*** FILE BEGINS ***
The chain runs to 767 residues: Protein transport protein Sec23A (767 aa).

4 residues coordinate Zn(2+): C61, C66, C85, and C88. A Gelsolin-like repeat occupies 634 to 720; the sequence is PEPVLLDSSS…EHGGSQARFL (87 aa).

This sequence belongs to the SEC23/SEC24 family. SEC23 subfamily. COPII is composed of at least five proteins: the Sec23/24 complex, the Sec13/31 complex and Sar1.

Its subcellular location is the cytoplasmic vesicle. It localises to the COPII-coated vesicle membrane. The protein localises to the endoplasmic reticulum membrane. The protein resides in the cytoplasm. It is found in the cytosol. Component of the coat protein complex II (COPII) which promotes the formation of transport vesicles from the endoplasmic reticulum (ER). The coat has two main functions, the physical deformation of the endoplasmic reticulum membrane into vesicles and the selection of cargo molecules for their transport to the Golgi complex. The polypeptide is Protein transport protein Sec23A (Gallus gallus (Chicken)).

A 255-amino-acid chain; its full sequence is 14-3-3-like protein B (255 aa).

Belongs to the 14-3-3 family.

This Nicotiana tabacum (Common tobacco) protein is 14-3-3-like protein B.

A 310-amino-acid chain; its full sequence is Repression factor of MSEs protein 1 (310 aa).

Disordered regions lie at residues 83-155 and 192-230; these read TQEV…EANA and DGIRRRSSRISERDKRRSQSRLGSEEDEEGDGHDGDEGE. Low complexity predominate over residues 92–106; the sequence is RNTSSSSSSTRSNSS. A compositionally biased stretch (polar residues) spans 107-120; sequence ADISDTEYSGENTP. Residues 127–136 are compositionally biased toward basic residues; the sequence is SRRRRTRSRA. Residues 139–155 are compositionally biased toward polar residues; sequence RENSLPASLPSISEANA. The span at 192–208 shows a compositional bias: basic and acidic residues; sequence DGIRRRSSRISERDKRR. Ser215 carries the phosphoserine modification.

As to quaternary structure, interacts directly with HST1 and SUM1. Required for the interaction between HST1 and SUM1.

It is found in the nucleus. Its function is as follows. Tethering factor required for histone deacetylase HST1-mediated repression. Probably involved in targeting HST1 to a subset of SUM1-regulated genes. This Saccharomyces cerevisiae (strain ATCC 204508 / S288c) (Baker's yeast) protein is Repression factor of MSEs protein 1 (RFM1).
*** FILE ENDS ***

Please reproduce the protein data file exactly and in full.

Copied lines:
The chain runs to 767 residues: Protein transport protein Sec23A (767 aa).

4 residues coordinate Zn(2+): C61, C66, C85, and C88. A Gelsolin-like repeat occupies 634 to 720; the sequence is PEPVLLDSSS…EHGGSQARFL (87 aa).

This sequence belongs to the SEC23/SEC24 family. SEC23 subfamily. COPII is composed of at least five proteins: the Sec23/24 complex, the Sec13/31 complex and Sar1.

Its subcellular location is the cytoplasmic vesicle. It localises to the COPII-coated vesicle membrane. The protein localises to the endoplasmic reticulum membrane. The protein resides in the cytoplasm. It is found in the cytosol. Component of the coat protein complex II (COPII) which promotes the formation of transport vesicles from the endoplasmic reticulum (ER). The coat has two main functions, the physical deformation of the endoplasmic reticulum membrane into vesicles and the selection of cargo molecules for their transport to the Golgi complex. The polypeptide is Protein transport protein Sec23A (Gallus gallus (Chicken)).

A 255-amino-acid chain; its full sequence is 14-3-3-like protein B (255 aa).

Belongs to the 14-3-3 family.

This Nicotiana tabacum (Common tobacco) protein is 14-3-3-like protein B.

A 310-amino-acid chain; its full sequence is Repression factor of MSEs protein 1 (310 aa).

Disordered regions lie at residues 83-155 and 192-230; these read TQEV…EANA and DGIRRRSSRISERDKRRSQSRLGSEEDEEGDGHDGDEGE. Low complexity predominate over residues 92–106; the sequence is RNTSSSSSSTRSNSS. A compositionally biased stretch (polar residues) spans 107-120; sequence ADISDTEYSGENTP. Residues 127–136 are compositionally biased toward basic residues; the sequence is SRRRRTRSRA. Residues 139–155 are compositionally biased toward polar residues; sequence RENSLPASLPSISEANA. The span at 192–208 shows a compositional bias: basic and acidic residues; sequence DGIRRRSSRISERDKRR. Ser215 carries the phosphoserine modification.

As to quaternary structure, interacts directly with HST1 and SUM1. Required for the interaction between HST1 and SUM1.

It is found in the nucleus. Its function is as follows. Tethering factor required for histone deacetylase HST1-mediated repression. Probably involved in targeting HST1 to a subset of SUM1-regulated genes. This Saccharomyces cerevisiae (strain ATCC 204508 / S288c) (Baker's yeast) protein is Repression factor of MSEs protein 1 (RFM1).